Does “smart” baby care replace “present” baby care?
Electric hanging mobiles, multicolored dimming lights, Spotify-ish designer music for every occasion, weight calibrators, electric formula machines are finding their way into the nursery. Are we really better parents when we place a device between ourselves and our children?
I ponder these questions as I review the most recent edition of my book cover showing a father squatting to play catch with his young daughter. Will there soon be a technology to erase even this parenting moment?
I remember all too well the cries of my baby boy in the early morning, and as I shook off my sleep, clearing my head, a welling of joy would erupt from within. I could not wait to bundle him in my arms, change his diaper, and heat up his bottle, all the while humming and talking to him about our day ahead. What would it have been like to push a button, activate a mobile, dial in Spotify, all for a few more moments between the sheets?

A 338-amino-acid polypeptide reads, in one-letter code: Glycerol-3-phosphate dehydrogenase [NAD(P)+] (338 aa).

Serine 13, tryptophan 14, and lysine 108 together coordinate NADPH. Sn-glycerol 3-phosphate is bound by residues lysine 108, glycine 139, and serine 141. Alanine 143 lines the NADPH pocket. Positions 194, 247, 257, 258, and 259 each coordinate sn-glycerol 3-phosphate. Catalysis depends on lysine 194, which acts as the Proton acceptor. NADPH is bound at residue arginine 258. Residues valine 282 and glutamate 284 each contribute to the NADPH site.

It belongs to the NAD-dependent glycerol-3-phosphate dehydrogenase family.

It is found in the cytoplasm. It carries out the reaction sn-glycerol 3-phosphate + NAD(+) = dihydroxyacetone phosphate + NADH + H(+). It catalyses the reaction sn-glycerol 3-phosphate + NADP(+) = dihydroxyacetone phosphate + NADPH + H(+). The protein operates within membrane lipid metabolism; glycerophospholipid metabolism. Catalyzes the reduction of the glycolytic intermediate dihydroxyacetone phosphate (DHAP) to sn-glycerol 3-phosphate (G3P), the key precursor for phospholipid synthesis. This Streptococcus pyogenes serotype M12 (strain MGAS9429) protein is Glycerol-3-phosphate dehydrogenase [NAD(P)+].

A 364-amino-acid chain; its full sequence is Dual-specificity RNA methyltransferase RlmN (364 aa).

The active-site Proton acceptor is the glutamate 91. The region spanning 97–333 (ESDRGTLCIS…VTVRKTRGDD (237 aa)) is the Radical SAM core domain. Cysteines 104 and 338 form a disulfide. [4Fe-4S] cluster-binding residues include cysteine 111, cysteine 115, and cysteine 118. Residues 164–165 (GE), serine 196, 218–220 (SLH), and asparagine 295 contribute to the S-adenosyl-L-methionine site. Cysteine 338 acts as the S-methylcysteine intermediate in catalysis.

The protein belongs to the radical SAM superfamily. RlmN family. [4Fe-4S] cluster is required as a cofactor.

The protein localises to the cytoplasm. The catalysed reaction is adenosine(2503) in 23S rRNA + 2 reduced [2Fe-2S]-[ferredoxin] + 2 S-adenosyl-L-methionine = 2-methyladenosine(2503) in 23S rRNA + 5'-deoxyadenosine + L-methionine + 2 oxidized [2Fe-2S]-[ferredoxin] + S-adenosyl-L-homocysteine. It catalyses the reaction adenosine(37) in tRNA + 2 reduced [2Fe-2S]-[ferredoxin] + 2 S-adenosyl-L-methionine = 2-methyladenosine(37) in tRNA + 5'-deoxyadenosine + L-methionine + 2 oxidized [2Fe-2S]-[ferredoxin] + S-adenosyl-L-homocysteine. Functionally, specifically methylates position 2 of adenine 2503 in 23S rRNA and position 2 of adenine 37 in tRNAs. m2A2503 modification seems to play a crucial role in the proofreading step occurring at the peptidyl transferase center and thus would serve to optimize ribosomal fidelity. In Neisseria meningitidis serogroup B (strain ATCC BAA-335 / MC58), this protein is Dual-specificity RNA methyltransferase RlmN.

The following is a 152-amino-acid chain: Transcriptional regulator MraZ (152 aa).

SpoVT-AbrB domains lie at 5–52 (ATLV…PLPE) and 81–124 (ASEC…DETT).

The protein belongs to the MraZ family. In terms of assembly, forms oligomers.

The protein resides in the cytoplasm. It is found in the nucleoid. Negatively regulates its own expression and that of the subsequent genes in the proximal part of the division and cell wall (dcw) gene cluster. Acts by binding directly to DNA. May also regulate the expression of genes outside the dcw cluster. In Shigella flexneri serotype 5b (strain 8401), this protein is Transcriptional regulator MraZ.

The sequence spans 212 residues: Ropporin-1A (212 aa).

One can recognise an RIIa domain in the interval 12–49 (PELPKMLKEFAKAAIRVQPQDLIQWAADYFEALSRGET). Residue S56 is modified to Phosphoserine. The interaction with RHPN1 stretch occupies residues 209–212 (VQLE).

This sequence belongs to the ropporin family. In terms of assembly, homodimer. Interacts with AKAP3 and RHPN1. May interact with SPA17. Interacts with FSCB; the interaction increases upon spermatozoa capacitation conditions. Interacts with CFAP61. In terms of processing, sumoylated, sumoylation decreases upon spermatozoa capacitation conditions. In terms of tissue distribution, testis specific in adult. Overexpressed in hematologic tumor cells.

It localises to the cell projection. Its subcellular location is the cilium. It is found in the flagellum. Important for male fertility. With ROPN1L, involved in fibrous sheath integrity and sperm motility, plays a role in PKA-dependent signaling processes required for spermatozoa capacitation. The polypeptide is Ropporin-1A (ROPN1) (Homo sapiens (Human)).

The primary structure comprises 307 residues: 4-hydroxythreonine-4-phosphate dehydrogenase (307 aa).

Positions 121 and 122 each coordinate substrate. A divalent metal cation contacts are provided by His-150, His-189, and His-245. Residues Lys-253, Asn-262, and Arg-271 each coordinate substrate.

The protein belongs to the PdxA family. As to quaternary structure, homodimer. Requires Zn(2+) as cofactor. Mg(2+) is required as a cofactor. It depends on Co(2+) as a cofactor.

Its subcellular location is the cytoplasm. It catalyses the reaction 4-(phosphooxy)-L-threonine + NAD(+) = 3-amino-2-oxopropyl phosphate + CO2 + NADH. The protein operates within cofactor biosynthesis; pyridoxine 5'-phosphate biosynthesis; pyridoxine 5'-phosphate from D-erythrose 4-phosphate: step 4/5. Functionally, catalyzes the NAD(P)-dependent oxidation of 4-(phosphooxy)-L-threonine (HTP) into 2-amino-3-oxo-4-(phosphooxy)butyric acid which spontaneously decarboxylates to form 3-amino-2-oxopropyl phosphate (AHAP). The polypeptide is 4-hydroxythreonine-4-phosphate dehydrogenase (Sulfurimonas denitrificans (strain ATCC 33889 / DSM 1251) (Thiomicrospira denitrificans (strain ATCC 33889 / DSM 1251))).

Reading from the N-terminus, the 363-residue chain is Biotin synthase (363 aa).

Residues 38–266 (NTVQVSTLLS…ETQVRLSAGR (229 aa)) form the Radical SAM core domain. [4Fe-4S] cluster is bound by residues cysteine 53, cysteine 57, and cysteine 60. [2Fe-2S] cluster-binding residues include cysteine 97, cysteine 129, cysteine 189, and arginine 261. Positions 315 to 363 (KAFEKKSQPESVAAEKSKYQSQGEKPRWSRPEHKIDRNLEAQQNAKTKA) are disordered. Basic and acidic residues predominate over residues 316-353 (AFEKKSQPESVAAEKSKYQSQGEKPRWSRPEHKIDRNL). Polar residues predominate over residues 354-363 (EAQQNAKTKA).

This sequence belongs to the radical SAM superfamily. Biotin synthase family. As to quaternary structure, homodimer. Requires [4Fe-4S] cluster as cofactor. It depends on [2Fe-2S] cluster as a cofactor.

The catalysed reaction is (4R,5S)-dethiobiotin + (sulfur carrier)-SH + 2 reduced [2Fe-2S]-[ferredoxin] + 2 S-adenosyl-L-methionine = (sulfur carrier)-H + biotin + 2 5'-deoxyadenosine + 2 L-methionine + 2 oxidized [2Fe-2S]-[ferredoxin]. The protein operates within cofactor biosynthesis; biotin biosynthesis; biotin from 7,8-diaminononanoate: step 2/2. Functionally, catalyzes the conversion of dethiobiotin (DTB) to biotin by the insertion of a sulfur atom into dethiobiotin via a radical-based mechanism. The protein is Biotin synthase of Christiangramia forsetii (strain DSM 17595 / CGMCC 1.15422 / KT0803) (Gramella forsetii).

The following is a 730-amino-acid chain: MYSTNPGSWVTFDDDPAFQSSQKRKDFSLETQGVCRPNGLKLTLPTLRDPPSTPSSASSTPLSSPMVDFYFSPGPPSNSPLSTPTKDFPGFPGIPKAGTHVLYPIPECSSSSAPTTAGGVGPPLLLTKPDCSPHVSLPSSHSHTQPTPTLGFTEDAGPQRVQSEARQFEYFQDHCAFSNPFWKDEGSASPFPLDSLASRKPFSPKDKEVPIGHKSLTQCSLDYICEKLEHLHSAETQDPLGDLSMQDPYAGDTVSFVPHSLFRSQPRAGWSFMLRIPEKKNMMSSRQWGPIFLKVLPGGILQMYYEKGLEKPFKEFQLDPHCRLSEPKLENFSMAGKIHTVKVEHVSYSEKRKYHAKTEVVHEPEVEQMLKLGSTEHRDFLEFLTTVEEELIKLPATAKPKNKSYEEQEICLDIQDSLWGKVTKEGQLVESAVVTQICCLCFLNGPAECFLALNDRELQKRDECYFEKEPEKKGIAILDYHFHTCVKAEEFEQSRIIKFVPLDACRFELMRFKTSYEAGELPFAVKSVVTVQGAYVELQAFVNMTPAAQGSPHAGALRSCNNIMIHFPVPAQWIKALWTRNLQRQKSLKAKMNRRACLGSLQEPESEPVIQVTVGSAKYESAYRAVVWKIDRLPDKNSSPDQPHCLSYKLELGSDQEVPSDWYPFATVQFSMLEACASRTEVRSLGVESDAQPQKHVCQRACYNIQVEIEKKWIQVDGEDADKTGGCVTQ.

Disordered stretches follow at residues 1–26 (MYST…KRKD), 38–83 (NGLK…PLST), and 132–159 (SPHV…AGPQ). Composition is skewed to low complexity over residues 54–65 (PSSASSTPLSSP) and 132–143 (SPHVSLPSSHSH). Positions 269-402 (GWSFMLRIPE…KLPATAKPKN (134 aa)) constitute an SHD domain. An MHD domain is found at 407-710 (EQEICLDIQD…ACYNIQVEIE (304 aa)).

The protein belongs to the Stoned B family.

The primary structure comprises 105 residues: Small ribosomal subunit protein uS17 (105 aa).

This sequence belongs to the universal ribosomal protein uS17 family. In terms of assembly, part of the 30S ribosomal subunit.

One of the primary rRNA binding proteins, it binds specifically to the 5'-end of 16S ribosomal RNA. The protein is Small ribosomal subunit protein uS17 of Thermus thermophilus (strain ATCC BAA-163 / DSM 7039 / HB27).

When will we realize the ramifications of smart parenting? Winnicott* believes that parents provide a mirror to their infants. Through the reflection in their parent’s eyes and facial expressions, an infant gets to learn about him/herself. They internalize that they are accepted and authentically exist within the world. Through the parental embrace, an infant instinctually calibrates what lives within them and that which is outside.
Will a recorded song replace the parental humming of lullaby? Can a patterned mobile take the place of a smile? I am left wondering, what App will replace the love?
~Timothy Dukes, Ph.D. The Present Parent Handbook, June 2017
*Winnicott, D. W. (1971). Playing and Reality. New York: Tavistock Publications.